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'a, _

where all the partial dérivaiives are evaluated at the point

and so are given numbers. Given that the determinant | F\ of the left-hand matrix is nonzero, we can solve for dx*/daj by using Cramer's rule. This involves forming the determinant | Fn | by replacing the /th column of | with the column r -fl 1

Jctj

and evaluating daj |F|

When the model is one of constrained optimization, the functions fk will be the first-order partial derivatives of the Lagrange function and the equilibrium conditions are the first-order conditions. In that case, the determinant | F| is the Hessian determinant of the system. Recall that the sufficient second-order conditions are expressed in terms of the sign of |F|. These conditions can be used to help sign the comparative statics. We see how this works out in some examples.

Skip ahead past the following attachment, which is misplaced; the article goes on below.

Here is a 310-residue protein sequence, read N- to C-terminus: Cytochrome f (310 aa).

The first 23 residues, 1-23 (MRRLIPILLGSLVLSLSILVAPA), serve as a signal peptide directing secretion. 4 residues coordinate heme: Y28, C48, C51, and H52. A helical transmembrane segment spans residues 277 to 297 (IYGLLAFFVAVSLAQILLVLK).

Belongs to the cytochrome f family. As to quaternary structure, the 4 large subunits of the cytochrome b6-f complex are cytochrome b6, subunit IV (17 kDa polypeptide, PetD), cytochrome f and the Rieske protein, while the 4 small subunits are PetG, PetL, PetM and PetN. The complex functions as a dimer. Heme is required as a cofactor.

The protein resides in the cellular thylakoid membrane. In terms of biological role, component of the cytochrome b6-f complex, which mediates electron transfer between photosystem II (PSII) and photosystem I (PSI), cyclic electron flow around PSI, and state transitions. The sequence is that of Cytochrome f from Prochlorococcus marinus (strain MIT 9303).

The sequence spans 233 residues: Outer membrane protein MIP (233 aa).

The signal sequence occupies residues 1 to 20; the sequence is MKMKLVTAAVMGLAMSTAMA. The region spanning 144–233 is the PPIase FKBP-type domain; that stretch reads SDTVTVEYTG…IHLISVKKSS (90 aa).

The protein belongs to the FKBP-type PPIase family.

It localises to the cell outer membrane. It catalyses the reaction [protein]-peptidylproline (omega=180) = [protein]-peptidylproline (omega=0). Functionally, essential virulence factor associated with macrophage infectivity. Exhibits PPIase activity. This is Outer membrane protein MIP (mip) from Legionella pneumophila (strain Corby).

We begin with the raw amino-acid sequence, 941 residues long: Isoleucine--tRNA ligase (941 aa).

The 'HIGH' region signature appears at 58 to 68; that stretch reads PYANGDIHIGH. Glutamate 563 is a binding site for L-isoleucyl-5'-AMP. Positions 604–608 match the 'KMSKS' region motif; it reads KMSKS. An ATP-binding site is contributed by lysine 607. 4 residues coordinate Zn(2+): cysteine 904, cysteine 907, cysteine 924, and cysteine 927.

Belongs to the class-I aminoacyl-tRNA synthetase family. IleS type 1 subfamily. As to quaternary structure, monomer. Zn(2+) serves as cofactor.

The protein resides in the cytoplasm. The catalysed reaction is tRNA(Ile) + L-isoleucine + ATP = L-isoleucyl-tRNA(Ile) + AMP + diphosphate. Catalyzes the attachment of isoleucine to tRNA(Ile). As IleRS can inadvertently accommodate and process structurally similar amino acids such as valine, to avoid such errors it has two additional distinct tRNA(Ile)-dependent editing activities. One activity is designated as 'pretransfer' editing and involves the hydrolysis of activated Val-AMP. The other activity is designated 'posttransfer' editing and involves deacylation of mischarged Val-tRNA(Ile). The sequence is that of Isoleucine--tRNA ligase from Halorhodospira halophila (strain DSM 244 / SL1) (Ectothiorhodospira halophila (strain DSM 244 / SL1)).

The Slutsky Equation

In chapter 13 we considered the problem of a consumer's optimal choice of consumption quantities. The solution to this problem takes the form of a set of demand functions. one for each good. A major aim of the analysis is to show how the consumer's demand for a good varies with prices, and so this is a problem in comparative-statics analysis. In this example, we consider this problem for the case of two goods, A | and x2. The consumer's demands for Lhese goods are given by the solution to the problem max mU'i . X2) s.t. p 1 x 1 -+■ p2x2 = 111

Here the endogenous variables are the demands ,V| and vj, and the exogenous variables are the prices p\ and pi. and income/«. Applying ihe Lagrangean method gives the first-order conditions

" 1 (jt* , x£) — A* pi — 0 U2(X*,X2) - I* P2 = 0 <11 — p\x* — p\x2 = 0

We now look at the effects of changes in prices and income on the demands. Applying the standard method leads to

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